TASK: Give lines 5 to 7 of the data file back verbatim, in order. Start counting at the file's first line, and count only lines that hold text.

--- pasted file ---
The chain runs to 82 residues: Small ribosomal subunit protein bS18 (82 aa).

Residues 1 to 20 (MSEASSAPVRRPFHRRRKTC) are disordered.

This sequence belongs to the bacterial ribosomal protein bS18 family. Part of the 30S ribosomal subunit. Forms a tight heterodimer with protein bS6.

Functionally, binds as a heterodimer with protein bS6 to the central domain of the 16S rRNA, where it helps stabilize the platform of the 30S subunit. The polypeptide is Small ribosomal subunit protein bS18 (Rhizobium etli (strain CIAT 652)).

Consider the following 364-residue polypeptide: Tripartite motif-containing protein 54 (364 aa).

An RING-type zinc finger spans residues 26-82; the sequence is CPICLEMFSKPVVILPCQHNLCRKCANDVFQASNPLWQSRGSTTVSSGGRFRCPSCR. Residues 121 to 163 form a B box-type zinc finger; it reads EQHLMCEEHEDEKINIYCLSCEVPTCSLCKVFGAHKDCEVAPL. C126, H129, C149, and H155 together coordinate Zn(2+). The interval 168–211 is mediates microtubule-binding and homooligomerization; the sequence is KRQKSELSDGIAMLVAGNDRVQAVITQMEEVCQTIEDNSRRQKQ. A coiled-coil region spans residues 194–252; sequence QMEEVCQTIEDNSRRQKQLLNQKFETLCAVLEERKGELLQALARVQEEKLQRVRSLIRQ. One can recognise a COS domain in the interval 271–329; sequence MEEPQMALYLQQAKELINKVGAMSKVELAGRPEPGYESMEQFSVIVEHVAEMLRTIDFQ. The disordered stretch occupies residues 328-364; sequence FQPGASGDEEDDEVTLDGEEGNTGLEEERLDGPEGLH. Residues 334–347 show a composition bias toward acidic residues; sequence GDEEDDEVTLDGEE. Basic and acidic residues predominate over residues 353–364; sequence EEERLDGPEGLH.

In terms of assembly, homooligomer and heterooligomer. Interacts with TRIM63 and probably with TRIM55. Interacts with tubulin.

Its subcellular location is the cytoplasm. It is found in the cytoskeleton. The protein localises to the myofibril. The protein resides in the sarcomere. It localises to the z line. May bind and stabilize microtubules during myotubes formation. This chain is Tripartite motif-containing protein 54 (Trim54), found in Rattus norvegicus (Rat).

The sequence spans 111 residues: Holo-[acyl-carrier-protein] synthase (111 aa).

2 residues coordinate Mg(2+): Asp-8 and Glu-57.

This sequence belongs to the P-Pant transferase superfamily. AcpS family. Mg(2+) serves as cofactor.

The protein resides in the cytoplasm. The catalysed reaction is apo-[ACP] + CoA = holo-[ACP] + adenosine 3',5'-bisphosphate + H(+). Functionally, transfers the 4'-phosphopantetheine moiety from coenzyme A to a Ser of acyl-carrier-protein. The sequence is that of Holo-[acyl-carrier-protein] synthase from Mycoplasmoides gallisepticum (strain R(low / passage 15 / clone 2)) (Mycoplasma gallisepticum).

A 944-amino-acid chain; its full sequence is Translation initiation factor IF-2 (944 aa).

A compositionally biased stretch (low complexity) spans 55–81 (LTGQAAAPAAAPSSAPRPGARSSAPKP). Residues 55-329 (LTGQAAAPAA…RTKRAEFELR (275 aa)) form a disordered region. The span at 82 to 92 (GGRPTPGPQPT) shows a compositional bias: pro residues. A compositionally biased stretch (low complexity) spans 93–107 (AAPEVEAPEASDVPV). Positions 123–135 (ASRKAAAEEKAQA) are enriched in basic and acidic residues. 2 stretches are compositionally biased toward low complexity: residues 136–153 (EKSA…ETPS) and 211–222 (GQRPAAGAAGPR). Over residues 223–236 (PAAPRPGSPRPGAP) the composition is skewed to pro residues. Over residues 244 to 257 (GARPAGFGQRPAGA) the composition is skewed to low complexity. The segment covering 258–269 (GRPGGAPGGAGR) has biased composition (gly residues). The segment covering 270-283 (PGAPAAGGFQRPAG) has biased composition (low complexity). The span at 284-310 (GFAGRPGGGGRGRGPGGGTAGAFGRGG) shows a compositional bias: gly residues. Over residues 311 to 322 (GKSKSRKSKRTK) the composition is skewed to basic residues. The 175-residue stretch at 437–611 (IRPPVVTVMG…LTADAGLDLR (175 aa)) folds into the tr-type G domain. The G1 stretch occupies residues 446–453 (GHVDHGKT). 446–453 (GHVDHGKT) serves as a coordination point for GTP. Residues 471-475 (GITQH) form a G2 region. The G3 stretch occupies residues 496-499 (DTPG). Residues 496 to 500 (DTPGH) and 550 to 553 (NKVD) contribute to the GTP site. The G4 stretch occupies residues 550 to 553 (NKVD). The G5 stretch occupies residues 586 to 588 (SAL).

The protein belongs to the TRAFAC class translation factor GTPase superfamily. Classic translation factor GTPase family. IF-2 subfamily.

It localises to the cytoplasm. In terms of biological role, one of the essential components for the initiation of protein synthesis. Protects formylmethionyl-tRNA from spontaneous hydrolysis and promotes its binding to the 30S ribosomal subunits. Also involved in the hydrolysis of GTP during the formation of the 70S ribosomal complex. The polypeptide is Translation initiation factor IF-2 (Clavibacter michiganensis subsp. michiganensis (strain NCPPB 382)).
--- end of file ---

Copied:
Consider the following 364-residue polypeptide: Tripartite motif-containing protein 54 (364 aa).

An RING-type zinc finger spans residues 26-82; the sequence is CPICLEMFSKPVVILPCQHNLCRKCANDVFQASNPLWQSRGSTTVSSGGRFRCPSCR. Residues 121 to 163 form a B box-type zinc finger; it reads EQHLMCEEHEDEKINIYCLSCEVPTCSLCKVFGAHKDCEVAPL. C126, H129, C149, and H155 together coordinate Zn(2+). The interval 168–211 is mediates microtubule-binding and homooligomerization; the sequence is KRQKSELSDGIAMLVAGNDRVQAVITQMEEVCQTIEDNSRRQKQ. A coiled-coil region spans residues 194–252; sequence QMEEVCQTIEDNSRRQKQLLNQKFETLCAVLEERKGELLQALARVQEEKLQRVRSLIRQ. One can recognise a COS domain in the interval 271–329; sequence MEEPQMALYLQQAKELINKVGAMSKVELAGRPEPGYESMEQFSVIVEHVAEMLRTIDFQ. The disordered stretch occupies residues 328-364; sequence FQPGASGDEEDDEVTLDGEEGNTGLEEERLDGPEGLH. Residues 334–347 show a composition bias toward acidic residues; sequence GDEEDDEVTLDGEE. Basic and acidic residues predominate over residues 353–364; sequence EEERLDGPEGLH.

In terms of assembly, homooligomer and heterooligomer. Interacts with TRIM63 and probably with TRIM55. Interacts with tubulin.